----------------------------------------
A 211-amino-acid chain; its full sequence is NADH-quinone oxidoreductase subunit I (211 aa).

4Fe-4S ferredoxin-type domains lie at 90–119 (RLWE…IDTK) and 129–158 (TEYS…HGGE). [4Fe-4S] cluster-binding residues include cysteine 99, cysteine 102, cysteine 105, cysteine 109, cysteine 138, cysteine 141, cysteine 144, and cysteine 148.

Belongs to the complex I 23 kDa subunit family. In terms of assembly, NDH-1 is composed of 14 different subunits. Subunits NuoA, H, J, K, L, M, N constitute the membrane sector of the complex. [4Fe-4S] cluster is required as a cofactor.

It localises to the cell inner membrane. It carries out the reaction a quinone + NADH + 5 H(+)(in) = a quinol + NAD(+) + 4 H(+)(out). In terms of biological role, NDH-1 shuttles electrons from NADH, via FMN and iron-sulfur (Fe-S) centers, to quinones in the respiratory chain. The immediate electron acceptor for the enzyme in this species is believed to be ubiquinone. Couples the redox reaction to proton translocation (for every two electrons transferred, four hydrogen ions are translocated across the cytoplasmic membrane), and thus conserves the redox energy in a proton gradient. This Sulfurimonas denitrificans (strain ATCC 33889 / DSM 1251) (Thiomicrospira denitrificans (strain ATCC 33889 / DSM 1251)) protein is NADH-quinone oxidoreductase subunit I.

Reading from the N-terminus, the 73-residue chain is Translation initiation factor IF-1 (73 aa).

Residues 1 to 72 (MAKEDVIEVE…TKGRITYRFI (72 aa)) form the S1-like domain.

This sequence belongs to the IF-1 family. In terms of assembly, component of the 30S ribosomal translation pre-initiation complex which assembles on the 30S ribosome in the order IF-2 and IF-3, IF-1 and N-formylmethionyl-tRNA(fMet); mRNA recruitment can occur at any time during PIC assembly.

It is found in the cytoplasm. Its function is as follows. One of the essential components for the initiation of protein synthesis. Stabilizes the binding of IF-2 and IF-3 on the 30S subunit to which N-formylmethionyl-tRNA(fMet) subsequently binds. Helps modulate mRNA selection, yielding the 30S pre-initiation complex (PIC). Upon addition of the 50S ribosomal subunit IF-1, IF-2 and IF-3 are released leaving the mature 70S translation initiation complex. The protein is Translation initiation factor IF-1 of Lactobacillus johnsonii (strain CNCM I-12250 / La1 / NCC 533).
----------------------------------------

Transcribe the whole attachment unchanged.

A 211-amino-acid chain; its full sequence is NADH-quinone oxidoreductase subunit I (211 aa).

4Fe-4S ferredoxin-type domains lie at 90–119 (RLWE…IDTK) and 129–158 (TEYS…HGGE). [4Fe-4S] cluster-binding residues include cysteine 99, cysteine 102, cysteine 105, cysteine 109, cysteine 138, cysteine 141, cysteine 144, and cysteine 148.

Belongs to the complex I 23 kDa subunit family. In terms of assembly, NDH-1 is composed of 14 different subunits. Subunits NuoA, H, J, K, L, M, N constitute the membrane sector of the complex. [4Fe-4S] cluster is required as a cofactor.

It localises to the cell inner membrane. It carries out the reaction a quinone + NADH + 5 H(+)(in) = a quinol + NAD(+) + 4 H(+)(out). In terms of biological role, NDH-1 shuttles electrons from NADH, via FMN and iron-sulfur (Fe-S) centers, to quinones in the respiratory chain. The immediate electron acceptor for the enzyme in this species is believed to be ubiquinone. Couples the redox reaction to proton translocation (for every two electrons transferred, four hydrogen ions are translocated across the cytoplasmic membrane), and thus conserves the redox energy in a proton gradient. This Sulfurimonas denitrificans (strain ATCC 33889 / DSM 1251) (Thiomicrospira denitrificans (strain ATCC 33889 / DSM 1251)) protein is NADH-quinone oxidoreductase subunit I.

Reading from the N-terminus, the 73-residue chain is Translation initiation factor IF-1 (73 aa).

Residues 1 to 72 (MAKEDVIEVE…TKGRITYRFI (72 aa)) form the S1-like domain.

This sequence belongs to the IF-1 family. In terms of assembly, component of the 30S ribosomal translation pre-initiation complex which assembles on the 30S ribosome in the order IF-2 and IF-3, IF-1 and N-formylmethionyl-tRNA(fMet); mRNA recruitment can occur at any time during PIC assembly.

It is found in the cytoplasm. Its function is as follows. One of the essential components for the initiation of protein synthesis. Stabilizes the binding of IF-2 and IF-3 on the 30S subunit to which N-formylmethionyl-tRNA(fMet) subsequently binds. Helps modulate mRNA selection, yielding the 30S pre-initiation complex (PIC). Upon addition of the 50S ribosomal subunit IF-1, IF-2 and IF-3 are released leaving the mature 70S translation initiation complex. The protein is Translation initiation factor IF-1 of Lactobacillus johnsonii (strain CNCM I-12250 / La1 / NCC 533).